OK, that's all... gonna go hang up my tin foil hat. :)
Hi Tom... it's been awhile.
What do you know about this new "partnership" between the Roundup newspaper and Google? In order to read an entire story, one must now fill out and submit a survey form, or as an alternative, promote the page on social media (Twitter or Facebook?), presumably so that someone else will then visit the page and be faced with the same Hobson's Choice - either a) submit to a survey in order to read the redacted text, b) send out a link to the page to all your social media "friends" and "followers" in order to read the redacted text, or c) just fuhgeddaboudit.
And, not to sound like a conspiracy theorist here, but I find one element in all this very interesting, and another quite curious... the interesting item is that the Roundup / Google committee has opted to use heavy-handed, in-your-face, government-style redaction of the text in the article, a la IRS / NSA / FOIA / etc., rather than the more friendly pop-ups used in other paywall-type news sites... and secondly, I find myself wondering if it's more than coincidence that on the same day this announcement appeared online, I noticed a story in our local paper originating from the Cronkite News Service, an arguably left-leaning petri dish for the growth and indoctrination of pro-Big Government journalists?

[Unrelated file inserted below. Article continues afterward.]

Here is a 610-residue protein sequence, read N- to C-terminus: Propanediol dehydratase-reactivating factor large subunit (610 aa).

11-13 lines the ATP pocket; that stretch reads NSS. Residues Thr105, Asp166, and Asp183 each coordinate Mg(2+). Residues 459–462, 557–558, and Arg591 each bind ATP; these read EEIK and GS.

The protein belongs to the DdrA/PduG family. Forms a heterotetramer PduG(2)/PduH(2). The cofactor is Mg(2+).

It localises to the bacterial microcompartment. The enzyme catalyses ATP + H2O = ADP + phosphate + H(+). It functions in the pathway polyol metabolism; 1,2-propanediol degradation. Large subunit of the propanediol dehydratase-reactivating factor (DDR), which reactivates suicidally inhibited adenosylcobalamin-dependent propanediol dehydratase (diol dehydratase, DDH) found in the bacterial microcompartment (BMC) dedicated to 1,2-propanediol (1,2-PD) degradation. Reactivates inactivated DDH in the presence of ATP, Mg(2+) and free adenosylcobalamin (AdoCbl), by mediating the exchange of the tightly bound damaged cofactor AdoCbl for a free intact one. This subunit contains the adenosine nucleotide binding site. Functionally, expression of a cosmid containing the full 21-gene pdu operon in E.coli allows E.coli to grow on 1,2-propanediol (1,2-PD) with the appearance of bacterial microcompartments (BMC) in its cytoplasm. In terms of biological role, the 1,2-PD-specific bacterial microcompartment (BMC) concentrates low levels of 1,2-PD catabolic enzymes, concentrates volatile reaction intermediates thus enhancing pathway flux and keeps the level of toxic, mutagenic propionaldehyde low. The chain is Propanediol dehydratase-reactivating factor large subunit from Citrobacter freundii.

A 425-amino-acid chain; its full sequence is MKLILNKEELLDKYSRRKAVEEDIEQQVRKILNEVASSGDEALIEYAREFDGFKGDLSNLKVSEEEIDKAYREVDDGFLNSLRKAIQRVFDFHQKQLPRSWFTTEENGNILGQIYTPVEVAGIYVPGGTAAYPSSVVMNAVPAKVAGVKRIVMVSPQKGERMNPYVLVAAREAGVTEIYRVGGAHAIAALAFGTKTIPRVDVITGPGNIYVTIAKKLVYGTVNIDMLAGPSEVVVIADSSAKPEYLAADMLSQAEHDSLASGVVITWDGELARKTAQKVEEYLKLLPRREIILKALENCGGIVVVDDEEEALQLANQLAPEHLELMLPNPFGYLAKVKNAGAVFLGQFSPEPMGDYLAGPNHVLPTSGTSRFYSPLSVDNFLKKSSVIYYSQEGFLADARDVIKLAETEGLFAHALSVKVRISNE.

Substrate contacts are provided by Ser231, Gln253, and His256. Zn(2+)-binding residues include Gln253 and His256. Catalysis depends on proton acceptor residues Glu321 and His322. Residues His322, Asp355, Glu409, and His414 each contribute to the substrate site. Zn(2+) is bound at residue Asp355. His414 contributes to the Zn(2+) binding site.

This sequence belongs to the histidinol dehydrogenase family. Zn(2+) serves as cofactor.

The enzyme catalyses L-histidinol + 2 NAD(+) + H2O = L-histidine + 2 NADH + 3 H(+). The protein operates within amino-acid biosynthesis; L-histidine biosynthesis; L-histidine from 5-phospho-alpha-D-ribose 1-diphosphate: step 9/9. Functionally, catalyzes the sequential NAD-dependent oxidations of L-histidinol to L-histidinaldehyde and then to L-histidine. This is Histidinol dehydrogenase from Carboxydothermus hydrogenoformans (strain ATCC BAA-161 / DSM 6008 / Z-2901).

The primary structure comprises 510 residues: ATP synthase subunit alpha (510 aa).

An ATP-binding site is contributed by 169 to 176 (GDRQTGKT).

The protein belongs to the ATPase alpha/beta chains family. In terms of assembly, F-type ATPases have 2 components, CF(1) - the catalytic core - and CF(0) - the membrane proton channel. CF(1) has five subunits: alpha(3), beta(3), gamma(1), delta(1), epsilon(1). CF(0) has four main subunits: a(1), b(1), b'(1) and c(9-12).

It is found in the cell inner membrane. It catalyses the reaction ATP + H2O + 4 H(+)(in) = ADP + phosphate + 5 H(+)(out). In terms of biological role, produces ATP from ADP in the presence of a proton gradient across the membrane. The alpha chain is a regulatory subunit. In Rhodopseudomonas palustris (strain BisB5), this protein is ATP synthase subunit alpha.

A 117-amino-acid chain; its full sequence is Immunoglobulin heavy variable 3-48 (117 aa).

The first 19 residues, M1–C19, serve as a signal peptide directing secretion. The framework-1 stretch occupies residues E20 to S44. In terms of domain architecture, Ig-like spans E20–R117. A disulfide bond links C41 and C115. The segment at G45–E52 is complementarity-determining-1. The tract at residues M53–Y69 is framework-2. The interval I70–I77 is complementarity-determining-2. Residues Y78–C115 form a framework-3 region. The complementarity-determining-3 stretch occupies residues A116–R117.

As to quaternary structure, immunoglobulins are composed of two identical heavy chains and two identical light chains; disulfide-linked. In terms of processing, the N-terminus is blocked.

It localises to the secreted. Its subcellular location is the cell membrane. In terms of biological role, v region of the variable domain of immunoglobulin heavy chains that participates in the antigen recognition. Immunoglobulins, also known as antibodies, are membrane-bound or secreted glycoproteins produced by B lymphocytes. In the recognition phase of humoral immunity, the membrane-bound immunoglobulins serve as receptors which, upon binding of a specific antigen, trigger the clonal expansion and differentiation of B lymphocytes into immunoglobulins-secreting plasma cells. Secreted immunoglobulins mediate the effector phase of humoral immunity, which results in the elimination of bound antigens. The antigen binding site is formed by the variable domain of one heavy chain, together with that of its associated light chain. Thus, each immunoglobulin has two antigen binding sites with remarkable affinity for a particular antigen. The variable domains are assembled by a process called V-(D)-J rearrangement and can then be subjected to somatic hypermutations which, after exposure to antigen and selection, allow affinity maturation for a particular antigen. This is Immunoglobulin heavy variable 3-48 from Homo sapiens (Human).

If you have the low-down and feel comfortable sharing it on this thread, that would be great. If not, I will understand and, as I mentioned earlier, just fuhgeddaboudit.
Partnership...? Sorry, but it looks more like a kidnapping to me. And I'm just curious, comrade, are the pro-Big Government stories from the Cronkite News Service included in that partnership?
OMG! The sheriff "excavated" the 20 - 30 residents that lived nearby... had they been buried alive all this time?!?!?
This comment was removed by the site staff for violation of the usage agreement.
All this "concern" over a national death toll, but not one word about the thousands of illegal aliens - men, woman, children and infants - who have died and continue to die an unimaginably agonizing death right here in Arizona trying to cross our parched southern deserts. Securing the border will go a long way toward solving both problems! IMHO
PS: Since the title of this article chides REPUBLICAN lawmakers for their unwillingness to face reality, I've included a photo of just one dead immigrant in the desert. Let's just see how much "reality" we can stand...
Last login: Saturday, September 7, 2013